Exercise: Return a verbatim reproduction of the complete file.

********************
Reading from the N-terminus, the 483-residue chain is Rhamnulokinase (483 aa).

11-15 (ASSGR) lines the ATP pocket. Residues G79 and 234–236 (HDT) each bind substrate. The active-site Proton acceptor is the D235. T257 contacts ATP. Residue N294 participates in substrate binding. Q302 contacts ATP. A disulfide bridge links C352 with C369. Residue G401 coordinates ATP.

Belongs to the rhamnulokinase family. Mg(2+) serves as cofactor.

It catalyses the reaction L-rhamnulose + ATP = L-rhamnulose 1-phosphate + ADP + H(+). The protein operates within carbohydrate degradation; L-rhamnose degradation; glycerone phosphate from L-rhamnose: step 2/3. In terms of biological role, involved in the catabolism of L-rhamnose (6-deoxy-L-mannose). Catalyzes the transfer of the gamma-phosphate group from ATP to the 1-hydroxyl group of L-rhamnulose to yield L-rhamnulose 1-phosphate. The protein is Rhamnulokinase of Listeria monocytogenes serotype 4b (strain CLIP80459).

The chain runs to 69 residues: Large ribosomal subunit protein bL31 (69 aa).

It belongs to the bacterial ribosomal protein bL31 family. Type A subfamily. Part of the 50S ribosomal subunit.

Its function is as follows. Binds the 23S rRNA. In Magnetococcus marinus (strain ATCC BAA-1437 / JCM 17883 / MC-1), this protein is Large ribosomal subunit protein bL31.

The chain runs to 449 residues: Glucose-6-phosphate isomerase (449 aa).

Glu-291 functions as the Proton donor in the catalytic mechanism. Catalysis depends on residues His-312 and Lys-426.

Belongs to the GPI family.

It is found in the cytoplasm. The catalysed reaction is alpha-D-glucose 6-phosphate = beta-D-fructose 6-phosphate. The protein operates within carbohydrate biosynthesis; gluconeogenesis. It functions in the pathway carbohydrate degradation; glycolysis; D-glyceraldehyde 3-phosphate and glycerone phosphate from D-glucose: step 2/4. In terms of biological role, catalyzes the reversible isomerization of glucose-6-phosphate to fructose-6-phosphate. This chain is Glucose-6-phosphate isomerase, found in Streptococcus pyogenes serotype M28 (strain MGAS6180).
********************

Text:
Reading from the N-terminus, the 483-residue chain is Rhamnulokinase (483 aa).

11-15 (ASSGR) lines the ATP pocket. Residues G79 and 234–236 (HDT) each bind substrate. The active-site Proton acceptor is the D235. T257 contacts ATP. Residue N294 participates in substrate binding. Q302 contacts ATP. A disulfide bridge links C352 with C369. Residue G401 coordinates ATP.

Belongs to the rhamnulokinase family. Mg(2+) serves as cofactor.

It catalyses the reaction L-rhamnulose + ATP = L-rhamnulose 1-phosphate + ADP + H(+). The protein operates within carbohydrate degradation; L-rhamnose degradation; glycerone phosphate from L-rhamnose: step 2/3. In terms of biological role, involved in the catabolism of L-rhamnose (6-deoxy-L-mannose). Catalyzes the transfer of the gamma-phosphate group from ATP to the 1-hydroxyl group of L-rhamnulose to yield L-rhamnulose 1-phosphate. The protein is Rhamnulokinase of Listeria monocytogenes serotype 4b (strain CLIP80459).

The chain runs to 69 residues: Large ribosomal subunit protein bL31 (69 aa).

It belongs to the bacterial ribosomal protein bL31 family. Type A subfamily. Part of the 50S ribosomal subunit.

Its function is as follows. Binds the 23S rRNA. In Magnetococcus marinus (strain ATCC BAA-1437 / JCM 17883 / MC-1), this protein is Large ribosomal subunit protein bL31.

The chain runs to 449 residues: Glucose-6-phosphate isomerase (449 aa).

Glu-291 functions as the Proton donor in the catalytic mechanism. Catalysis depends on residues His-312 and Lys-426.

Belongs to the GPI family.

It is found in the cytoplasm. The catalysed reaction is alpha-D-glucose 6-phosphate = beta-D-fructose 6-phosphate. The protein operates within carbohydrate biosynthesis; gluconeogenesis. It functions in the pathway carbohydrate degradation; glycolysis; D-glyceraldehyde 3-phosphate and glycerone phosphate from D-glucose: step 2/4. In terms of biological role, catalyzes the reversible isomerization of glucose-6-phosphate to fructose-6-phosphate. This chain is Glucose-6-phosphate isomerase, found in Streptococcus pyogenes serotype M28 (strain MGAS6180).